In 2008, at the time of the global banking crisis, the UK had over 5000 different mortgages. The sub-prime crisis was caused as Prince said, when the music stopped. Lenders were playing musical chairs with bundling up loans in SPVs and selling them on, with the credit reference agencies giving these piggies in a poke triple A ratings.
    The convenient myth is that lending to people who could not afford to repay caused the problem. Nonsense.
    There is no dynamic housing market in Barbados because of the weakness of financial intermediation. Barbados is ripe for an expansion in home ownership, with three and sometimes four generations of the same family living under the same roof.
    What we need is good retail investment vehicles: REITs, real estate funds, etc, and a body of banks and shadow banks to create a credit market. It is market failure, not 100 per cent mortgages per se.
    As to negative equity, another exaggerated myth. Unless you want to sell within months inflation will wipe out negative equity over the lifetime of the mortgage.

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  • @ David
    Housing, like food, is a basic necessity of life, and provides an excellent business opportunity to provide employment, careers, community development opportunities, and other positive outcomes.

    But like food, it has been converted by the albino-centric devils of this world, into a mechanism for extracting money from the gullible and lazy, and accumulating wealth to those who are already wealthy.

    In the absence of a NATIONAL VISION from sensible leaders, we will continue with serious housing issues, large numbers seeking shelter, growing squatters and homeless … while a few accumulate more than they can even count -by artificially overvaluing basic resources to be out of the reach of the masses.

    You may be too young to recall the days where the whole village came together each weekend to work on somebody’s house – which was usually being ‘moved to another spot’ as they moved up the social ladder.
    Next weekend, that family was at another location helping someone else to set up…

    Rather than VALUE such a community-centric approach – and refine and develop it to a high-tech art form,….we adopted the white people’s “mortgage” shiite…

    As Bushie’s mother used to say “if yuh sell all yuh got, you gotta buy all yuh want”
    … and you KNOW who is setting the prices, the interest rates and the conditions….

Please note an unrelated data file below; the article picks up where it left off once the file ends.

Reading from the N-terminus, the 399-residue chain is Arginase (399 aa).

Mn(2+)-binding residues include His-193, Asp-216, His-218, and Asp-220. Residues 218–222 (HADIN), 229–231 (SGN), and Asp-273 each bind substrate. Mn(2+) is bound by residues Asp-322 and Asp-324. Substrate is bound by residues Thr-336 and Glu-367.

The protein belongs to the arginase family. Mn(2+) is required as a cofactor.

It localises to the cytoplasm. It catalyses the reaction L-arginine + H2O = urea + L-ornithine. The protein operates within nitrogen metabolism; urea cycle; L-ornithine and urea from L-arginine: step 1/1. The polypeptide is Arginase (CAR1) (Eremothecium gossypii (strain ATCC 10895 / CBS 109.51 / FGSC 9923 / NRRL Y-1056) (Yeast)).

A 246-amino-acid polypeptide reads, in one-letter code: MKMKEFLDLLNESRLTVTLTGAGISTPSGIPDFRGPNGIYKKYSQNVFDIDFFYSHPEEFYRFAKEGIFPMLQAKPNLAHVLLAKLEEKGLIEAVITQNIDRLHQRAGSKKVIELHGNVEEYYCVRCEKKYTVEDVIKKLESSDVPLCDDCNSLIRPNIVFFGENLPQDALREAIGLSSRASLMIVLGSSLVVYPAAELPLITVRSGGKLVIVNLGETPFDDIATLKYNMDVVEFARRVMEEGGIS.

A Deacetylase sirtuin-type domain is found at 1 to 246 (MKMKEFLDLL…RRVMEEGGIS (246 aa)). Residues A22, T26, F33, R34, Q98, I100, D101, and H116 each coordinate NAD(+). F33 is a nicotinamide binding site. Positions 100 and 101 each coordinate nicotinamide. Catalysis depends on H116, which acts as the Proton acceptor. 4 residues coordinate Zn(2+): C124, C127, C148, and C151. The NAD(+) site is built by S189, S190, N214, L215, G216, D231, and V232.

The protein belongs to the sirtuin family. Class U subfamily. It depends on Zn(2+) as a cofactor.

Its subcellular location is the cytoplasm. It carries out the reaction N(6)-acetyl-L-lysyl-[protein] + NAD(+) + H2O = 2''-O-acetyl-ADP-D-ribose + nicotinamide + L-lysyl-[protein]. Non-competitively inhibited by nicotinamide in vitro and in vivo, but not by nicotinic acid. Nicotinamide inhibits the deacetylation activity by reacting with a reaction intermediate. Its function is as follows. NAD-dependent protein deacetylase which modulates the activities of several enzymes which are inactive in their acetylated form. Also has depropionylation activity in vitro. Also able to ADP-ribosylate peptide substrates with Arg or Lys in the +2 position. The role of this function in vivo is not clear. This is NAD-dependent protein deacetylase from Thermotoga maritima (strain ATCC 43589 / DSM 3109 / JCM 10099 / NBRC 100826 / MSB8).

…but brass bowls can only be brass bowls.

    Liked by 1 person

  • @Bushie

    Agree with you. Barbados is too small to have an active secondary market in the opinion of the BU household (disclaimer: we are no expert). Despite what Hal posted above which is coming from an open and sophisticate experience of the UK if the basic Cs of credit are not observed i.e. the customer cannot afford the asset comingled with uncertainty of tenure there will be a problem.

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  • BT some bajans cant take good advice.. an employee was admiring the hotel owners car the boss said, set goals , be determined, put your nose to the grindstone…and I could be driving a better one next year.

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  • @nationnews.com
    Added 08 September 2010

    ” CHARTERED structural engineer Grenville Phillips II is disputing claims that the Barbados National Building Code is a draft. Instead, he is adamant that professionals involved in building design and construction are duty-bound to follow the Barbados National Building Code of 1993.

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  • @David
    And that’s where progressive government policy steps in. The Grotto and Coverley epitomise that “albinocentric” ideology Bushie so often talks about scathingly. See a retirement village in Miami and transplant the concept wholesale to Barbados. See a tall Hyatt in Port of Spain, look to build one in Bay Street. Hear ’bout Hard Rock Hotel, look to drop one in Rockley on the road side. Wunna see a trend? Not a fella can defend that travesty at Coverley, where government could have provided a variety of housing solutions including a Bushie 21st century “community-centric” option. Our housing also needs more than a building code for structural soundness…but that’s another topic.😁

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  • GRENVILLE PHILLIPS II,